Researchers with the Virginia Tech Transportation Institute, in a new paper published in the journal Proceedings of the National Academy of Sciences, shows that Americans are in some way distracted more than 50 percent of the time when they are behind the wheel. Of all the crashes the study authors observed, almost 70 percent involved some type of “observable” distraction. That means the actual number is probably even higher, as humans can be easily distracted even by their own thoughts.
But it gets worse: The U.S. used to be one of the safest place for motorists. Prior to the early aughts, we had fewer traffic deaths per mile traveled than most other developed countries. Today, we rank 17th out of 29.
The reason doesn’t take a rocket scientist. The primary culprit, researchers say, is the cell phone.
Distraction has always existed among drivers, of course. But now, it has become nearly impossible for some people to resist. The vibration of an incoming call or the tone of a text or social media alert practically demands a response. But at what cost?
For this study, which was funded by the U.S. government and unprecedented in scope, tracked more than 3,500 drivers, who agreed to allow researchers to affix cameras, sensors and radar on their vehicles. So these were even people who knew they were being watched every time they got in their vehicle for a full three years.
In all, study authors analyzed not only what happened just before a crash, but also at all points during each trip. In total, they collected more than 35 million miles of data.
When they JUST looked at cell phone use behind the wheel, they discovered:
- Drivers actually dialing a phone 0.14 percent of the time behind the wheel. This activity alone increased the risk of a crash by 12 times compared to drivers who were alert, sober and attentive.
- Drivers texting 1.91 percent of the time.These drivers were six times more likely to crash while engaging in this activity.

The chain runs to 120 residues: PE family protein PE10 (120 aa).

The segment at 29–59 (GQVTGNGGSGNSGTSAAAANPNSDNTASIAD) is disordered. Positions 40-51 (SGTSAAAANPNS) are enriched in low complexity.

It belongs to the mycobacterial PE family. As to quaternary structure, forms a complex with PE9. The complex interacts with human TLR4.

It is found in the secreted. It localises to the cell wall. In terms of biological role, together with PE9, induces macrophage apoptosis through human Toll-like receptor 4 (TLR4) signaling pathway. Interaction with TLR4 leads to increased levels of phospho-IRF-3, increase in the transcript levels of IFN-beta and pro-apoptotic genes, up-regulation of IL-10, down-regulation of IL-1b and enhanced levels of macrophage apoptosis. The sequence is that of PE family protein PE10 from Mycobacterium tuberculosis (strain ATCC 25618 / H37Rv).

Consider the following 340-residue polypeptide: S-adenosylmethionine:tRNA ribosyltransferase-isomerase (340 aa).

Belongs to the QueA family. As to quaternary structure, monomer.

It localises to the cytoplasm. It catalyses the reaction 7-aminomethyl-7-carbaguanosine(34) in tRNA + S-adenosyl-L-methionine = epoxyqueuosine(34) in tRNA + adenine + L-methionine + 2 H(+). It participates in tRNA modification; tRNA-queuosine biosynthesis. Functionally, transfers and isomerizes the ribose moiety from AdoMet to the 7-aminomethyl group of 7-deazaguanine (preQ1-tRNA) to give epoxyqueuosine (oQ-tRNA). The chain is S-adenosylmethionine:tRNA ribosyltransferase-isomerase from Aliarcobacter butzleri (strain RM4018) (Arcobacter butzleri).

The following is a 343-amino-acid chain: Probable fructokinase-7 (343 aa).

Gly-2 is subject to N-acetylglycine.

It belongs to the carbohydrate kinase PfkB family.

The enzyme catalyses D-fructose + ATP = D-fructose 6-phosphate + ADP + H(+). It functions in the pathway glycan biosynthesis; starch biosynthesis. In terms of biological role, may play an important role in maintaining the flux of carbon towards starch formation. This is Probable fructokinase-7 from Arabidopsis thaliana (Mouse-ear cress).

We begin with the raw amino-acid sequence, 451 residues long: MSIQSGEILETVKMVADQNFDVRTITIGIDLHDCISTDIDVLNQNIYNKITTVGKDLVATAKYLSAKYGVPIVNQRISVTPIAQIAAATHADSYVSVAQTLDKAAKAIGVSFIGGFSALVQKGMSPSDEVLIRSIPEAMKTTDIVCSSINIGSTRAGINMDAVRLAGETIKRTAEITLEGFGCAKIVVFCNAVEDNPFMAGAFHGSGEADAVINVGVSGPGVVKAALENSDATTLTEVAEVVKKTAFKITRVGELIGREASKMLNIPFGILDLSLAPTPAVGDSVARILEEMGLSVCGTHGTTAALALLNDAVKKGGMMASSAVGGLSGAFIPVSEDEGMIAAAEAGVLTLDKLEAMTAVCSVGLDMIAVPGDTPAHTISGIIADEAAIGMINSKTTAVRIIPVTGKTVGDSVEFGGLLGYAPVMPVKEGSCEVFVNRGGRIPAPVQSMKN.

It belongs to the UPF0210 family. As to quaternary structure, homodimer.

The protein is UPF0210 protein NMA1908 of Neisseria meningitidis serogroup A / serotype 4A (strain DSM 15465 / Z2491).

- Drivers talking on the phone 3.24 percent of the time. Doing so doubled the risk of a crash.
- Reaching for a cell phone numerous times during a trip, increasing their accident risk by five times.
But cell phones apparently weren’t the only risk. Among the other distractions observed:
- Talking with a teen or adult passenger – 14.6 percent of the time, increasing the crash risk factor by 1.4 times. (This is interesting because previously, the presence of an adult passenger was believed to have a positive effect on driving; these results suggest that’s not the case.)
- Driving while emotional. Although sadness/ crying/ emotional agitation was observed just 0.2 percent of the time, it increased the crash risk by an astonishing 1,000 percent.
Drivers were also seen applying makeup, eating and drinking non-alcoholic drinks. However, these did not seem to be as much of a risk as previously believed.
One of those that was not so much of a surprise was the risk of alcohol and drug impairment. Although intoxication was observed just 0.1 percent of the time (and keep in mind – this was only based on what researchers could observe), it increased the risk of a crash by 40 times.
Ultimately, what researchers concluded is that 4 million of the 11 million crashes that happen in the U.S. every year could be avoided if drivers eliminated potential distractions.
If you have been injured in a car accident caused by a distracted driver, we can help.
Call Fort Lauderdale Injury Attorney Richard Ansara at (954) 761-4011. Serving Broward, Miami-Dade and Palm Beach counties.
U.S. Drivers are Distracted More Than Half the Time They are Behind The Wheel, March 8, 2016, By Aarian Marshall, CityLab.com
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